Donut Motor




Introduction: Donut Motor

About: Tinkerer from childhood on. After my retirement, together with my wife, fully committed to creative production. I prefer simple solutions for non-existing problems.

I hope this DIY Donut Pulse Motor project inspires more people, here at Instructables, to make the underlaying idea to a common quest.

That idea is to make a small motor that can run for 1 lifetime; say 100 years. Imagine the many obstacles that you have to take:

What energy source can last for a lifetime?

What about wear in the motor construction?

What about minimal energy consumption?

How to measure long duration behaviour?

The Donut Motor runs on a 3V - 235mAh lithium cell with a current of 13uA for about 2 years. This duration is only calculated and not tested in practice. This is a great winter project; it is challenging, instructive and fun to build in some hours. When I enter my Lab and see the Donut Motor running, without a sound, that’s magic.

Step 1: The Video

Step 2: The Drawing

Step 3: Parts and Tools

The motor cosists of only a few parts:

1 - Stator; a torus in 2 halves to attach magnetic bearings and pulse coil.

2 - Rotor; a sphere from Styrofoam or ‘Blue Board’.

3 - Pulse air coil; scrapped from a relay, made with new terminals.

4 - Pivot; made from a spoke and sharpened to pointed ends.

5 - Bearing magnets and glass pieces

6 - Rotor magnets glued to the sphere in a balanced way.

7 - Breadboard with electronic components; see drawing.

8 - The right glue, utility knife and small screwdriver.

9 - A bottom plate with the Donut Motor support posts.

10- Watch the photo’s and stop the video for all the details.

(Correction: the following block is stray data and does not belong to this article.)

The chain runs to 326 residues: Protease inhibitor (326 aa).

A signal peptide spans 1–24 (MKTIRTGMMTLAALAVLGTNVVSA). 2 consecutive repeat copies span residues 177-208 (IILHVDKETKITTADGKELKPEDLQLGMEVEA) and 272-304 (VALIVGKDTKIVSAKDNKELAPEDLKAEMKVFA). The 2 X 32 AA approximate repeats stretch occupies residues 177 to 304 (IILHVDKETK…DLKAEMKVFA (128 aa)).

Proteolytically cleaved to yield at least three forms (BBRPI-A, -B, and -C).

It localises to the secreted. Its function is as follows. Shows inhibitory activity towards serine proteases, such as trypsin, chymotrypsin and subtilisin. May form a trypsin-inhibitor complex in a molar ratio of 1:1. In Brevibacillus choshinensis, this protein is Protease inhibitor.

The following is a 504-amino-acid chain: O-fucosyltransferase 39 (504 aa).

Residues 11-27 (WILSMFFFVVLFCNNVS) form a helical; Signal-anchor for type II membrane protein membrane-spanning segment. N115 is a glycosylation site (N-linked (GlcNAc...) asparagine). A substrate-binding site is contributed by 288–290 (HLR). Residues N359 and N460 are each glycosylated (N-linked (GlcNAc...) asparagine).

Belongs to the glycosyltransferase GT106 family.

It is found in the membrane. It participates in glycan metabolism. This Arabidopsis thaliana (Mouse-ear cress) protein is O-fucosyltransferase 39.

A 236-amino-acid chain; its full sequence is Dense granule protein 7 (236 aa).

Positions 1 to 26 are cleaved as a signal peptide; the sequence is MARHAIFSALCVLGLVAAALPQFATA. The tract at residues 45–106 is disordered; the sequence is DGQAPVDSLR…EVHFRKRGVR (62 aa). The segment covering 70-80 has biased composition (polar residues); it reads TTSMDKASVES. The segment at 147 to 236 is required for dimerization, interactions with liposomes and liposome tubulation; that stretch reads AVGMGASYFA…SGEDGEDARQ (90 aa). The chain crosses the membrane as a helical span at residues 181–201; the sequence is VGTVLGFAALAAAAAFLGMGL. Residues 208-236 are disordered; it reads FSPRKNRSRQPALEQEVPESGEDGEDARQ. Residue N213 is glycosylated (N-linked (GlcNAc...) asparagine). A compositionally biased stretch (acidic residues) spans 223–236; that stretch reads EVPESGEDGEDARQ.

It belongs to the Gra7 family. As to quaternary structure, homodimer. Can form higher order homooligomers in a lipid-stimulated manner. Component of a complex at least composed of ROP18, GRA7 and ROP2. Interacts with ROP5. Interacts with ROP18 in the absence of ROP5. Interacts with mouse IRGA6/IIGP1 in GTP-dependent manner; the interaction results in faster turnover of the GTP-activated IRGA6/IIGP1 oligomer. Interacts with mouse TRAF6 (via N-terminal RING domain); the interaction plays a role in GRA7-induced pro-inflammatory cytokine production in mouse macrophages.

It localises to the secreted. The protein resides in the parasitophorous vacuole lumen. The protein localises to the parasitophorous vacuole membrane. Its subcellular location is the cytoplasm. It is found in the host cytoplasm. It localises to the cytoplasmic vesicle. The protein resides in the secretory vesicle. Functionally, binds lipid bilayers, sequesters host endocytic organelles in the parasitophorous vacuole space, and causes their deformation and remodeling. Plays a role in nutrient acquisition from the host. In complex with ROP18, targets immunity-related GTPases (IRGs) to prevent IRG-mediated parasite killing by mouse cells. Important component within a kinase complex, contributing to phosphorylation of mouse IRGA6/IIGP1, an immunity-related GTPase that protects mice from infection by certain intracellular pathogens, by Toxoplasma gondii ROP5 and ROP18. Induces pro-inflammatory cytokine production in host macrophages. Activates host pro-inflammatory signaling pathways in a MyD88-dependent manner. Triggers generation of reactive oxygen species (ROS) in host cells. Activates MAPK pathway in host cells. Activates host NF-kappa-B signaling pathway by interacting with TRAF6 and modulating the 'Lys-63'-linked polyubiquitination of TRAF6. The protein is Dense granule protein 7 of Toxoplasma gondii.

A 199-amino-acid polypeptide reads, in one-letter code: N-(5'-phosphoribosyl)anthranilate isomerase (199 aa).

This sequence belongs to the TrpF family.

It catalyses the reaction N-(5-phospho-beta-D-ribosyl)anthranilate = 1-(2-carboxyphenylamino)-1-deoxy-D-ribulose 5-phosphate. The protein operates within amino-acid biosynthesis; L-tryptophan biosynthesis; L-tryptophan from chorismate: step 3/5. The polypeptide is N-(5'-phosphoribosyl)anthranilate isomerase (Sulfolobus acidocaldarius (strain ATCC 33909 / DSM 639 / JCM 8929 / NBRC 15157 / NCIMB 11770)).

Step 4: Construction

The motor has 3 main parts to be made:
1 - The rotor is made of a styrofoam sphere with 4 bar magnets evenly distributed over the circumference of the sphere. The axis must pass exactly through the center of the sphere. Important is a well balanced rotor to avoid swaying in the magnet bearings. I took fast-drying hobby glue, (which does not dissolve Stryrofoam!), to stick the magnets to the rotor. The rotor diameter is 6 cm, the pivot is 70 mm long.

2 - The magnetic bearings are glued with the glass against the inside of the torus. The distance between both sides is 71 mm. The bearing ring magnet is attached with double-sided tape to the glass.

3 - The electronic circuit is mainly an air coil, scrapped from a relay with a 220V AC solenoid with a impedance of 14.000 Ohm. The circuit is build upon the breadboard together with the lithium cell. Watch the diagram. At the inside of the torus the coil is fixed, such, that the gap between the rotor magnet and coil is 1 mm or less. The torus is standing at 4 legs of wood. Keep magnets and iron objects away from the motor.

Step 5: Operation and Conclusion

If you have bought and prepared all materials you can assemble and try out the donut engine within a few hours. After the glue is dry and the circuit is setup, you can start testing the motor. An oscilloscope makes it easy to tune circuit with the potentiometer to the most economical and clean setting, without oscillations. The capacitor of 100nF is to avoid this undesired effect. The diode or LED over the air coil is to take away the back emf. The LED light’s up a little with every pulse. The scope image shows in detail the puls shape with a pulse/pause ratio of about 1 to 2.5. Maybe this pp-ratio can be more economical.
Once the Donut Motor runs, you can enjoy the continuously rotating rotor. It seems that the transistor pin connection in the scheme is false, but I can tell you that it works. When the rotor magnet passes the coil it induces a small voltage. This opens the transistors for 40 msec and produces enough flux in the coil to push off the rotor magnets. Take care, the coil must produce a north pole at the rotor side. Success!

The Donut Motor is an ongoing project, with updates at my YouTube channel.

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